Koroljov, Sergej Pavlovitsj.

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Korolyov, Sergej Pavlovitsj, born 12-01-1907 in Moscow, grew up in Ukraine during the troubled times of the revolts against Tsar Nicholas II. His father, Pavel Yakovlevich Korolev, was born in Mogilev to a Russian soldier and a Belarusian mother. His mother, Maria Nikolaevna Koroleva (Moskalenko/Bulanina), was a daughter of a wealthy merchant from the Ukrainian city of Nizhyn (then part of the Russian Empire), with Zaporozhian Cossack heritage. His mother also had Greek and Polish ancestry. In the 1920s he studied aeronautical engineering at the Polytechnic Institute in Kiev – a fairly new field, as the aircraft was just two years older than him. His fascination, however, was not in flying through the sky, but in flying above the sky: in imitation of Konstantin Tsiolkovsky, his heart was with the stars.

After graduating, Korolyov joined the Gruppa Isutcheniya Reaktivnovo Dvisheniya (GIRD, Reactive Movement Research Group) in the early 1930s, researching rockets and space travel. After two years, this group transitioned into the RNII (Scientific Reaction Drive Research Institute), a research group under military supervision; the military began to see the usefulness of missiles.

  However, this group never produced a working missile: during Josef Stalin’s Great Purge, all members of the group were interned. Korolyov spent the period 1938-1940 in captivity, mostly in a gold mine in Kolyma, Siberia. His rescue came when war with Nazi Germany seemed inevitable and Stalin began to see the usefulness of aeronautical engineers. Korolev was put to work in a sharashka, a prison camp for scientists, along with fellow prisoner Sergei Tupolev.

“Lead designer” for ballistic missiles. After the war, Korolyov, here with daughter Natasha L and niece Ksenia , was released and appointed chief engineer (“Chief Designer”) of a group working on the R-11, a Russian ballistic missile. Before this work was finished, however, on 01-04-1953, Korolyov was allowed to work on the R-7, the (planned) first intercontinental missile. To this end, Korolyov was made available a research facility near Moscow, which was later called Star City. Korolev’s practical and pragmatic approach to business was the reason Star City was so successful in such a short time. At that time, Korolev’s reputation was already legendary as a rude but respected management genius.

SputnikIn early 1957, the United States announced its intention to put an artificial moon into orbit around the Earth, in accordance with Arthur C. Clarke’s idea. Immediately seized by the possibilities, Korolev proposed to outrun the Americans. His R-7 suddenly took on a completely different purpose than a weapon of war: on 04-10-1957, the R-7 put the Russian probe Sputnik into orbit before the American launch. With this, the space race was born.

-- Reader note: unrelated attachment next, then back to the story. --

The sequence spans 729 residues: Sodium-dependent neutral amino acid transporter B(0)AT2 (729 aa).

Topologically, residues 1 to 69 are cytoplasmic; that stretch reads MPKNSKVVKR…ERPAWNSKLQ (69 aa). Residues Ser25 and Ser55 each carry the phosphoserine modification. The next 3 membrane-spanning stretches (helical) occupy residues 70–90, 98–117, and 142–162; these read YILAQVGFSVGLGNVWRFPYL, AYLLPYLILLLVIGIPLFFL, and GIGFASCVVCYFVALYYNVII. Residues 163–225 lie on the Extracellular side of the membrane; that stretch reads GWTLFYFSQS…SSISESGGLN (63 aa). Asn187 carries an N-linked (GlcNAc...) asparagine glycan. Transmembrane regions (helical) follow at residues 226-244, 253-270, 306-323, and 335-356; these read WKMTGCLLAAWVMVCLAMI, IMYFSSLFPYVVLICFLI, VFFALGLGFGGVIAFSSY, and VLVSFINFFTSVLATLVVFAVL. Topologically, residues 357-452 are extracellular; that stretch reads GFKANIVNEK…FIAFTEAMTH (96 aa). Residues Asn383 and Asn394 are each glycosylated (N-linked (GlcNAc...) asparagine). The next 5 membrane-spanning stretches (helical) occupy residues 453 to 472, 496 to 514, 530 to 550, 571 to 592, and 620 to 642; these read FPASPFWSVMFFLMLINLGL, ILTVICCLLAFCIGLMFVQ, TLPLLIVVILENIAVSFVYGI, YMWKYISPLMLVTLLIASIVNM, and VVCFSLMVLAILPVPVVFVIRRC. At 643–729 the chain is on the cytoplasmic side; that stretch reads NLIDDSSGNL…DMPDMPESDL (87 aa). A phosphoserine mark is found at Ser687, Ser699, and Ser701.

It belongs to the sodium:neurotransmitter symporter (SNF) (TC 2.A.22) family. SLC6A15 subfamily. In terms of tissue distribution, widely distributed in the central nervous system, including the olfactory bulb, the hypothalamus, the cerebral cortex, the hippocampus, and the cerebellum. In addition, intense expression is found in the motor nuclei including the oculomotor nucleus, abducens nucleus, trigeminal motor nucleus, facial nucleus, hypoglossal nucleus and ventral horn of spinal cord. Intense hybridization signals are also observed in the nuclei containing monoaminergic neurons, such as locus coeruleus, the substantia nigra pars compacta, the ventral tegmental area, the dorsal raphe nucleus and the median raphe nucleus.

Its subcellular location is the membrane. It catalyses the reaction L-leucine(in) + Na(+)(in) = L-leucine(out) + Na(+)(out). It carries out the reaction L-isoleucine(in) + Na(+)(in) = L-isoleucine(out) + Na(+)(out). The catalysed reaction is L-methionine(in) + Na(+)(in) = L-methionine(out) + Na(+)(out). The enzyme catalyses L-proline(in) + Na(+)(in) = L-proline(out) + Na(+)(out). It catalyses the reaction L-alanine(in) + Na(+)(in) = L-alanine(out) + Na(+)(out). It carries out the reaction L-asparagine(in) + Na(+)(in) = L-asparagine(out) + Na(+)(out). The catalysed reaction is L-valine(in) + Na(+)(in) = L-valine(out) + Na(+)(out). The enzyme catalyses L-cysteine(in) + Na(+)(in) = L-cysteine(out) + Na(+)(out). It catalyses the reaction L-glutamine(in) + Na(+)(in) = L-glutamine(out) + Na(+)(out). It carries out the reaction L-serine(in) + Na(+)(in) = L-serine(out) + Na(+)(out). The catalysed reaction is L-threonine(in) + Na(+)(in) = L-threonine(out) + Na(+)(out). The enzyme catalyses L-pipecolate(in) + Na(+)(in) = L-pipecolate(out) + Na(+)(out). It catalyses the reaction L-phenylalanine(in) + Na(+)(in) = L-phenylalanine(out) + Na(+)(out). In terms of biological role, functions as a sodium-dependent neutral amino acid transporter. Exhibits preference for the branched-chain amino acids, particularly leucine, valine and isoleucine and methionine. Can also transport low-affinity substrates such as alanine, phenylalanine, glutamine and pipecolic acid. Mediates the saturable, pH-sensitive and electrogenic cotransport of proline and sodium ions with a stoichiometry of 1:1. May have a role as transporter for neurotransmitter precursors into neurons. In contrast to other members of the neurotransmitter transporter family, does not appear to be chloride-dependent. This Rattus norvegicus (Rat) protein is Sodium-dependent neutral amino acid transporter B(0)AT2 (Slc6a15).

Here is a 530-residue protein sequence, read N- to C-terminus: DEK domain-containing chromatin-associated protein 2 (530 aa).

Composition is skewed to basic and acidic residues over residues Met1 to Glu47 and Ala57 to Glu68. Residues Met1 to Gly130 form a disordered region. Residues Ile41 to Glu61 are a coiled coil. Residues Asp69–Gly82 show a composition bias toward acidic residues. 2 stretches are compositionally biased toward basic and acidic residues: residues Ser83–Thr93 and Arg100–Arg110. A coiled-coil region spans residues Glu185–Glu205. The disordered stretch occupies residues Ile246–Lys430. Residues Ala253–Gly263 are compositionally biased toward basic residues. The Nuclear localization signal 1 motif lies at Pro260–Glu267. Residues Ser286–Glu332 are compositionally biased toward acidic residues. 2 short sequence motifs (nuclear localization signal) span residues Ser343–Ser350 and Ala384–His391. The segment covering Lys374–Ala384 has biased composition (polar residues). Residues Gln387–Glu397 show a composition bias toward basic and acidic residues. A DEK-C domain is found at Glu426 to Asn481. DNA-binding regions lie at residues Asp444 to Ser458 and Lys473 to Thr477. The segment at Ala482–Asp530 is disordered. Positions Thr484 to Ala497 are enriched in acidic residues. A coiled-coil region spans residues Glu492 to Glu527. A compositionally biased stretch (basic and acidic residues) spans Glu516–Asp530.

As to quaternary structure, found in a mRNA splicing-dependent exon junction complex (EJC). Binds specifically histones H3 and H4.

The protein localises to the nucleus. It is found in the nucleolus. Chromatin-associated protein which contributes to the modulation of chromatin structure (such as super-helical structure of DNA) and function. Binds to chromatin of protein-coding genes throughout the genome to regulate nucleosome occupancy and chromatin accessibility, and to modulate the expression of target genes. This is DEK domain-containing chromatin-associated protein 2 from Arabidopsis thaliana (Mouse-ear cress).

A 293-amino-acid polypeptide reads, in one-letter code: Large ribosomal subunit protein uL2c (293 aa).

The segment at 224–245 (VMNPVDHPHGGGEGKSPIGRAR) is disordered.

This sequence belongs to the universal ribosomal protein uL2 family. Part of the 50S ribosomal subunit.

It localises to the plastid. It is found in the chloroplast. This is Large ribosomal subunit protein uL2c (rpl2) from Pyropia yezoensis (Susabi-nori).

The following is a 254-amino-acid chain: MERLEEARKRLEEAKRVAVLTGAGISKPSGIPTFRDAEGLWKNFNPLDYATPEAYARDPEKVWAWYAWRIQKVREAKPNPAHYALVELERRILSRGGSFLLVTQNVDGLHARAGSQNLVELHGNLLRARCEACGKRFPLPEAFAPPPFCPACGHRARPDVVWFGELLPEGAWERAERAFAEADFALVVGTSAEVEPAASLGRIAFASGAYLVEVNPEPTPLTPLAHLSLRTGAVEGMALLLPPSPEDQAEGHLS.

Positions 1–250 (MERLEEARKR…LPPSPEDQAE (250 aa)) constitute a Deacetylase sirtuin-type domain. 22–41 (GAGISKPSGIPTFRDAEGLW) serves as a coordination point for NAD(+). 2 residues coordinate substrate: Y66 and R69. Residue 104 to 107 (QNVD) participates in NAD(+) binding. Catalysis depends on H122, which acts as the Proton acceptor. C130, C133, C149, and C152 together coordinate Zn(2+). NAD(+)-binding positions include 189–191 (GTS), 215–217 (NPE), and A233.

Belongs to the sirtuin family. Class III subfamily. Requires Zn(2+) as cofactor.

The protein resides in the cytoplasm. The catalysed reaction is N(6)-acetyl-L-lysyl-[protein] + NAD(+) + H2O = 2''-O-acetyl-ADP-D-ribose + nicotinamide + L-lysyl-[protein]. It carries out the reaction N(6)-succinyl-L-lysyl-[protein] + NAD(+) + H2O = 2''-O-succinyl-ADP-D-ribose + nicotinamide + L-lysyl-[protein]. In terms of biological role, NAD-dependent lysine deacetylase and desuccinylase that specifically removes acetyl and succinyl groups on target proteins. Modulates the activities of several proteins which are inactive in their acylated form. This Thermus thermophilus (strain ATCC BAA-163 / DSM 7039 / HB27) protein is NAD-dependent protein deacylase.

After Sputnik, success piled on success – probes were launched and the Soviet lunar landing program started. A whole series of Luna probes were launched to prepare the way and discover how to bring humans to the moon. There was no hesitation in selling failure as a success: an early Loena 1 probe that should have entered orbit around the moon in January 1959, missed its target and is still orbiting the Sun.

The next really great success was on 12-04-1961: cosmonaut Yuri Gagarin completed the first manned space flight aboard Vostok 1. Then followed a neck-and-neck race with the Americans to reach the moon, which the Soviets reached. seemed to be winning at the end. While the Americans had to contend with delays and failures of their Apollo program, Russia’s Vostok and Voschod probes orbited the Moon (first taking photos of the far side of the Moon to Earth in 1963) and landed gently on the Moon to find landing sites and explore the terrain. Korolyev also designed moon rockets, such as the N1.

Death and burial ground of  Korolyoy, Sergej Pavlovitsj.

However, Korolyov would not see the outcome of all his hard work. Two days after his 59th birthday, he underwent surgery on his hemorrhoids. Korolev died on the operating table. His urn can be found in the Kremlin wall. Vasily Mishin became his successor in the space program.


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